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Modern movie trailers tastelessly push the boundaries

Posted: February 21, 2016 8:09 a.m.
Updated: February 21, 2016 8:09 a.m.
Chris Hicks/

This is the "green band" that precedes trailers in movie theaters these days, whatever "appropriate audiences" might mean.

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Sitting in a movie theater a couple of weeks ago, my wife and I were enduring the long lineup of trailers that always precedes the feature — a lineup that seems to be exponentially growing, by the way.

There were seven by my count. Soon, the combined trailers will run longer than the feature.

Anyway, we were a bit surprised by what we saw. And especially by what we heard.

Waiting for “Hail, Caesar!” to begin — the Coen brothers’ PG-13-rated comedy — it was a bit of a shock to find ourselves watching sleazy trailers for the kind of movies we tend to avoid.

Well, actually, that wasn’t the surprising bit. We often find ourselves subjected to previews of coming attractions that are not the least bit appealing — but in these there was foul language that is usually, or at least used to be, censored for the trailers.

“Hail, Caesar!” the film we came to see, is pretty tame in terms of content, aside from a few double-entendres and the stray cuss word. Heck, there’s more profanity in “Ferris Bueller’s Day Off.”

And, as it turned out, there was more in these coming attractions. Well, in three of them, each of which began with that green card that assures us they are “approved for appropriate audiences,” whatever that means.

The first of these was a preview that begins as a straight-faced lampoon of self-serious documentaries about the Big Bang theory, narrated by a synthesizer/Stephen Hawking-style voice. Then Ben Stiller pops up on the screen as Derek Zoolander and engages in some goofy banter with the voice about the title of “Zoolander No. 2” — after which, the voice says, “You are so freaking stupid,” but begins that comment by using the name of Jesus Christ as an expletive.

Up to that point I was chuckling at the trailer, but hearing that exclamation was a bit of a shock. Of all the words or phrases that might have been used, they choose to defame a name worshipped by Christians all over the world in a two-minute preview? Really?

Then, mixed in with the other trailers were two for R-rated raunchy comedies, “The Boss” and “Neighbors 2: Sorority Rising.” Both previews were filled with offensive in-your-face material, and both also included language I don’t think I’ve ever heard in a trailer before.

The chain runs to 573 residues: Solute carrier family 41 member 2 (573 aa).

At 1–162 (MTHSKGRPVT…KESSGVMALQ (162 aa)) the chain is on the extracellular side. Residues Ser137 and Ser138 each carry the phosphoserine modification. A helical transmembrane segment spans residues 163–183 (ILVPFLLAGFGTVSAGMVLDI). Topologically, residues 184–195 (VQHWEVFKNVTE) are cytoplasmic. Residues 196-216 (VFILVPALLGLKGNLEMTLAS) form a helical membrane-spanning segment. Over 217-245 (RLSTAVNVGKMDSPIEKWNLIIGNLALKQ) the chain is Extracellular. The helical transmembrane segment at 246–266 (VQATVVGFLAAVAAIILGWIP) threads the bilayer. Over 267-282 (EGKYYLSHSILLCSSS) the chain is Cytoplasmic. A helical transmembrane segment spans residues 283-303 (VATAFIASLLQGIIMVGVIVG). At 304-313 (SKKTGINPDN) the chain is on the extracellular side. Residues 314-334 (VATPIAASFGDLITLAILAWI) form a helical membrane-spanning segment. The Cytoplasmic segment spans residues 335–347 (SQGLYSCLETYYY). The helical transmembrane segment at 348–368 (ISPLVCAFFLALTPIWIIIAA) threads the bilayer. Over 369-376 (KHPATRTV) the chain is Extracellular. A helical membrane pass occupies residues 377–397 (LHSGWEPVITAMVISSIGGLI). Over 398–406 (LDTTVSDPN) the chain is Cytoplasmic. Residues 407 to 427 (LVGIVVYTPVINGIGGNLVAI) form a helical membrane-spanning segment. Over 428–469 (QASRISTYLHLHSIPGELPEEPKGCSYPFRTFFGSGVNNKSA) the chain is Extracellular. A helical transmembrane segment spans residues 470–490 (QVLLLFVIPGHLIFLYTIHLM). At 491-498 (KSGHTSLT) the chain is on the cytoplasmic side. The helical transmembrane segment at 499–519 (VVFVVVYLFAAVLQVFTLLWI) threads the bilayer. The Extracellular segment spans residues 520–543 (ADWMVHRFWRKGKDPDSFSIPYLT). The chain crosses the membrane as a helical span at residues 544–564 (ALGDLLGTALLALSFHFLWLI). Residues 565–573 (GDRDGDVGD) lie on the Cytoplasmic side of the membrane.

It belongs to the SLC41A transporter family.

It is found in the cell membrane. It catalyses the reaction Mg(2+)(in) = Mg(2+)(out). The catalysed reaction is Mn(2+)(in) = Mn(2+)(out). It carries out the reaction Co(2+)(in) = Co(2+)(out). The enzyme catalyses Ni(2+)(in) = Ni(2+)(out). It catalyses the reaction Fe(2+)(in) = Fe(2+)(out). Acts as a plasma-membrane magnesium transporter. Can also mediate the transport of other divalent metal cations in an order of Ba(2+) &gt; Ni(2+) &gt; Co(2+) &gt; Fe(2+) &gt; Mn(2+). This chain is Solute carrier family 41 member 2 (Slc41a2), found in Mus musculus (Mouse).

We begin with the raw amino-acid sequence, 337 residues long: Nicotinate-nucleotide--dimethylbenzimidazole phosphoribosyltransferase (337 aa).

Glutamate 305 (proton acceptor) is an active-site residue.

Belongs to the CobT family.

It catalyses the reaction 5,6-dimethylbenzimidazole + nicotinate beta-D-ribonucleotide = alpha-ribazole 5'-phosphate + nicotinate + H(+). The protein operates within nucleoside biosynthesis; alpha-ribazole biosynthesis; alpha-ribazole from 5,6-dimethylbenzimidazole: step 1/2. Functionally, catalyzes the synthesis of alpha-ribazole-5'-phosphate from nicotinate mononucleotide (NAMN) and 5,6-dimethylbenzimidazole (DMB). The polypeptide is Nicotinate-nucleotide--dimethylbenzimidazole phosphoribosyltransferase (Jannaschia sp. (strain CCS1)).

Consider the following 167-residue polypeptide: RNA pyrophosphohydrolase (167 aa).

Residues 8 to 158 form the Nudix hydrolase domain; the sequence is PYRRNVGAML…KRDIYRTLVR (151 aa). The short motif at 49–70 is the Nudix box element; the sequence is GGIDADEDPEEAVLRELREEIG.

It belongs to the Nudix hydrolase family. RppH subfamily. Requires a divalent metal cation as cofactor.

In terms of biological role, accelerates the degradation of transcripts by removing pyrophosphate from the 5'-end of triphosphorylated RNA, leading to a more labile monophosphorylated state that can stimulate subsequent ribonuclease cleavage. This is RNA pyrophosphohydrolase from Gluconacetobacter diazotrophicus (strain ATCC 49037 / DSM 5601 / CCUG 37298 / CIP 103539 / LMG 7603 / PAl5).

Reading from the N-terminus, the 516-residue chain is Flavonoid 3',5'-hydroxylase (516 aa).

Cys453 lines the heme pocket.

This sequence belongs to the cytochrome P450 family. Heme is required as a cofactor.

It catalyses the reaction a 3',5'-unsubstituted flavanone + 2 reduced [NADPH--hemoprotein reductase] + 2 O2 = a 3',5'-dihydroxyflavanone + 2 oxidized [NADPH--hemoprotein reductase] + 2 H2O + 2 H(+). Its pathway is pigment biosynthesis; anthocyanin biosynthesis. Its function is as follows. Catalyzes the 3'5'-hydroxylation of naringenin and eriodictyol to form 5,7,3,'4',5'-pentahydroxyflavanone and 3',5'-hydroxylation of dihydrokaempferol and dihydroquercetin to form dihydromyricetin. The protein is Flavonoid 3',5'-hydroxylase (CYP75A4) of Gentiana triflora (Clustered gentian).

“The Boss” is a Melissa McCarthy vehicle, and in the trailer she twice uses a common swear word meaning feces — the second time in a room full of children during a Girl Scouts-type meeting.

Twice we also hear the familiar profanity that actually means female dog, as well as crude references to co-star Kristin Bell’s anatomy. If that’s not enough, McCarthy also gives a child coffee laced with bourbon.

“Neighbors 2: Sorority Rising” is a sequel to the 2014 “Neighbors,” with Seth Rogan and Rose Byrne reprising their roles as a suburban married couple with a newborn child. In the first film, they were living next door to a party-animal fraternity led by Zac Efron. The sequel, as the title suggests, switches it to a sorority led by Chloe Grace Moretz.

In this trailer, we hear the same words used in the trailer for “The Boss,” as well as others, including coarse slang for women’s breasts. There is also underage drinking and recreational marijuana smoking.

All of this is to be expected in the context of the films themselves. In fact, if you go to an R-rated movie, you should plan on hearing this kind of language — and much worse — sometimes in a steady two-hour stream.

And by the way, I’m not being naïve here. I know there’s an audience for these movies and that some of them are hugely popular.

But in a two-and-a-half minute trailer, especially one shown before a tame PG-13 movie, this kind of language seems wildly inappropriate.

Worse, this is obviously a trend that’s ramping up.

As someone who chooses to avoid these R-rated comedies, it’s especially disconcerting to be pummeled by trailers that wallow in excess in as graphic a manner as the Motion Picture Association of America will allow.

But adding profanity to the mix makes it seem as if these advertisements are aggressively trying to keep moviegoers away.

If that’s the case, it’s working for us.

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